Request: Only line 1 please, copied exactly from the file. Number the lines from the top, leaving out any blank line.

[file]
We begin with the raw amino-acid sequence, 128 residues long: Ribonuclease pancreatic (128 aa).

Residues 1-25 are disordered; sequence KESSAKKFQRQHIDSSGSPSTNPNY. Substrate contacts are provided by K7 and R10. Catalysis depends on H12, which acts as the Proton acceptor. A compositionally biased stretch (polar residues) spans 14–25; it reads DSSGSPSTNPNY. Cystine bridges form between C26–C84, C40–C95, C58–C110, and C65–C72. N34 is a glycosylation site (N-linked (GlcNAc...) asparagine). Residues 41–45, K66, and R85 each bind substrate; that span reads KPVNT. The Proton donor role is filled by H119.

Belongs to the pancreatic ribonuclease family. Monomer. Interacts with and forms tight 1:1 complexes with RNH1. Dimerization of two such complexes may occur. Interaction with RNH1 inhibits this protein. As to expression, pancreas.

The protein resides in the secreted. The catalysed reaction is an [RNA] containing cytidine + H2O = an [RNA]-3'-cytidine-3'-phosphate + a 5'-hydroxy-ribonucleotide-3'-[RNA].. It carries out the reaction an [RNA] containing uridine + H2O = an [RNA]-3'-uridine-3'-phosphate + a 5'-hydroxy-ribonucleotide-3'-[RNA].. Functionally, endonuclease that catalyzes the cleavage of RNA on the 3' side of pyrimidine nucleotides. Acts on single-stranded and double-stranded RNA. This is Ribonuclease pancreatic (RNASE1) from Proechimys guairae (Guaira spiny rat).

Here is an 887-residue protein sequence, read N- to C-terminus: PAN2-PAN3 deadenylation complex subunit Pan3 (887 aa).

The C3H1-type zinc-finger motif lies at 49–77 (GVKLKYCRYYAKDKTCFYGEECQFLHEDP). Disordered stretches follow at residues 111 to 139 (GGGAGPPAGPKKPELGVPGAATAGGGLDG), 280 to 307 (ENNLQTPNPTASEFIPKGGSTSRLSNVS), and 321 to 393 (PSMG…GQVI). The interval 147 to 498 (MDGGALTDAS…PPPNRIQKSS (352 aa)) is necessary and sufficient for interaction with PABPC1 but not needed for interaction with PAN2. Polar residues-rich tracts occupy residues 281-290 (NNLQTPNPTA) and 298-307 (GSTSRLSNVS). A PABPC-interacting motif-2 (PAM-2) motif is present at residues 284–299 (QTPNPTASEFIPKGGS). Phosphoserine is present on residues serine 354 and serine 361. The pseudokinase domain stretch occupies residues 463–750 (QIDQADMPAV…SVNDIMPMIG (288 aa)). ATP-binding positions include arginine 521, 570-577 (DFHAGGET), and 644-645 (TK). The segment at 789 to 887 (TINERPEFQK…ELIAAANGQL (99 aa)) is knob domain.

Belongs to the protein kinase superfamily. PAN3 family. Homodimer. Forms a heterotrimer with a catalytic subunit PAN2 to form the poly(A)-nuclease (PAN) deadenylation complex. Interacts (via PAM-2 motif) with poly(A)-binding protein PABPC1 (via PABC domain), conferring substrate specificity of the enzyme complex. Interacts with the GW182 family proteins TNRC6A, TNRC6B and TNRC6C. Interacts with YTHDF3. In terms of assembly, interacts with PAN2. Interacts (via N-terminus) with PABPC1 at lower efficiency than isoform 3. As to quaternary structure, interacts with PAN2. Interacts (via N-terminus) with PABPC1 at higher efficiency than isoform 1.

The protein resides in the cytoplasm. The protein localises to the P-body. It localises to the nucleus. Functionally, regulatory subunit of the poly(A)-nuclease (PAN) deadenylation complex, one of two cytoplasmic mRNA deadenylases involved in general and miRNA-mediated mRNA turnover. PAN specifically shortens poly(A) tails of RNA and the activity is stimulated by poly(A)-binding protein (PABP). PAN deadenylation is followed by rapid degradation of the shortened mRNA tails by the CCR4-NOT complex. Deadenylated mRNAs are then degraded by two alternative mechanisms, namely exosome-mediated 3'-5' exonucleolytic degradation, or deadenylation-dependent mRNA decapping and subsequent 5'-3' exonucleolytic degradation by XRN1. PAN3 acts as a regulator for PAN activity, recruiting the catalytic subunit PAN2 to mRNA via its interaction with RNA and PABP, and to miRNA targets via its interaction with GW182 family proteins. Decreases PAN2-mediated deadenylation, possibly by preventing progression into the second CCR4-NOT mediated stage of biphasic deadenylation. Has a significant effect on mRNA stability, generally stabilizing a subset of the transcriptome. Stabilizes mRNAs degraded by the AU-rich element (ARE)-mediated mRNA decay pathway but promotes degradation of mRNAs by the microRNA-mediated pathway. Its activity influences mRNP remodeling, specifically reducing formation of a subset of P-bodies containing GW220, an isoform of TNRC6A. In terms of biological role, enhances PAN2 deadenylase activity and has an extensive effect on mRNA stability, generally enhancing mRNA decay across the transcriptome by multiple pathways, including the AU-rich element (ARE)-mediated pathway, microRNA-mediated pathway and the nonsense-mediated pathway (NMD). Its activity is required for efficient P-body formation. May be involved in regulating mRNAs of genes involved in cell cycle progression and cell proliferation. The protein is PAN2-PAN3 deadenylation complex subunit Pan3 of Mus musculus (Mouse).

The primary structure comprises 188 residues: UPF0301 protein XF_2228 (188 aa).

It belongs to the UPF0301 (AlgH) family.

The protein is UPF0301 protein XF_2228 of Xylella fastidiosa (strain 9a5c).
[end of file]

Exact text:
We begin with the raw amino-acid sequence, 128 residues long: Ribonuclease pancreatic (128 aa).